By this, therefore, you see the miserable state of the people that have not faith ‘Whatever they do, they sin’; if they break the law, they sin; if they endeavour to keep it, they sin; they sin, I say, upon a double account, first, because they do it but imperfectly; and, secondly, because they yet stay upon that, resisting that which is perfect, even that which God hath appointed. It mattereth not, as to justification from the curse, therefore, men wanting faith, whether they be civil or profane, they are such as stand accursed of the law, because they have not believed, and because they have given the lie to the truth, and to the God of truth. Let all men, therefore, that would please God make conscience of believing; on pain, I say, of displeasing him; on pain of being with Cain rejected, and on pain of being damned in hell. ‘He that believeth not shall be damned,’ Mark 16:16. Faith is the very quintessence of all gospel obedience, it being that which must go before other duties, and that which also must accompany whatever I do in the worship of God, if it be accepted of him. —John Bunyan, Justification by an Imputed Righteousness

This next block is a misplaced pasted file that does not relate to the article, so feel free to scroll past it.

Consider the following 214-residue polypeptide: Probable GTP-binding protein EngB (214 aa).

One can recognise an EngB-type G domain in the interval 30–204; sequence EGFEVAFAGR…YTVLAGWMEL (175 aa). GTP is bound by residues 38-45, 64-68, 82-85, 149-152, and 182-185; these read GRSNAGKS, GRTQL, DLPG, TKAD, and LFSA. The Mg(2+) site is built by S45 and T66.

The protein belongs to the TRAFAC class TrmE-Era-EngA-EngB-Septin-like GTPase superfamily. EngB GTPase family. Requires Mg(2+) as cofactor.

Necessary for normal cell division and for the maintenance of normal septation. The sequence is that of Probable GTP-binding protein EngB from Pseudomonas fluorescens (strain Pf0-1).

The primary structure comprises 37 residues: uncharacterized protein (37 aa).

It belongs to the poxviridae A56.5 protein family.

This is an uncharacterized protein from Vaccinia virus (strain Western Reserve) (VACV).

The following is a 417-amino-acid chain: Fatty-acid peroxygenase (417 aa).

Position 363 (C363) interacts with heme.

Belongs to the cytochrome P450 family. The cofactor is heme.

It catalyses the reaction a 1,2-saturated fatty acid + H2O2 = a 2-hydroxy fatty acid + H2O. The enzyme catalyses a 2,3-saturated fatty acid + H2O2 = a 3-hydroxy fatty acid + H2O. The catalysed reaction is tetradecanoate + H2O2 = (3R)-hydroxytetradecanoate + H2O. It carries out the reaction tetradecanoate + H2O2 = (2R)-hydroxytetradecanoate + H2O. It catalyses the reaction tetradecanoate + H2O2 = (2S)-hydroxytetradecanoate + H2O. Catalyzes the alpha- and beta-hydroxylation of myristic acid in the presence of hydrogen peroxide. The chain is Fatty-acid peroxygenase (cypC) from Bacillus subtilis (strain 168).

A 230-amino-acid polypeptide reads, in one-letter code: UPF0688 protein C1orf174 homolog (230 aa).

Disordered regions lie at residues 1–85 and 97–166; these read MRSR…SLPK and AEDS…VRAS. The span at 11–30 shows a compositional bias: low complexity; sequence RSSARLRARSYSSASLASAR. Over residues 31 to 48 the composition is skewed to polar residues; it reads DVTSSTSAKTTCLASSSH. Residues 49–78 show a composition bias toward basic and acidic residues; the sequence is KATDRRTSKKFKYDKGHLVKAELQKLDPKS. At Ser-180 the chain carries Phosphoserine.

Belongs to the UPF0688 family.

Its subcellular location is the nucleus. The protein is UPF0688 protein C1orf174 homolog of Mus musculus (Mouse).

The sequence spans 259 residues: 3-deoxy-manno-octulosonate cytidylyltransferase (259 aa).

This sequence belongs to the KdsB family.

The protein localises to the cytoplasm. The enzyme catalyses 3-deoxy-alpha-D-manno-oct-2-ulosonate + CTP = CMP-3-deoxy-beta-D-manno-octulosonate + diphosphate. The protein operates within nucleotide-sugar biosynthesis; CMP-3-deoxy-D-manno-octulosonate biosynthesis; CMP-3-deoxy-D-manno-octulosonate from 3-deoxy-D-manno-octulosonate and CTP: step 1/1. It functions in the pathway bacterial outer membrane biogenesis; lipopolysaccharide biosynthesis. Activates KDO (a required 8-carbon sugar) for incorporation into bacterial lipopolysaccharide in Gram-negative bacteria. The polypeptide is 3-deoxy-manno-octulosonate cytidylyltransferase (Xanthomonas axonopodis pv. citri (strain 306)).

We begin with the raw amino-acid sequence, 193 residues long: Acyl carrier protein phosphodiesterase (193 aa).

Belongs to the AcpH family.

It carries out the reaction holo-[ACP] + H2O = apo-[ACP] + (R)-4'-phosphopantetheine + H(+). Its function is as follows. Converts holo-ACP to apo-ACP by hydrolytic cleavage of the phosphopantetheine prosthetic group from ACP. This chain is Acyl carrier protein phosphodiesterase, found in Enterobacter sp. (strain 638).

The Pilgrim: Tainted Love

I still see sin, new sin, mixing itself with the best of that I do; so that now I am forced to conclude, that notwithstanding my former fond conceits of myself and duties, I have committed sin enough in one duty to send me to hell, though my former life had been faultless.  -John Bunyan, The Pilgrim’s Progress

Matthew 13:1-9, 18-23 & The Pew or the University?

When you think of the seed falling on the path, hard hearts, deaf listeners – who comes to mind?






Yes, they have hard hearts, but that isn’t the most vivid and immediate illustration we have in our context – the Pharisees. The hard hearted believed in Yahweh. The hard hearted loved the Old Testament. The hard hearted were zealous worshippers and tithers. The hard hearted were teachers and leaders. The heard hearted were ardently moral and religious.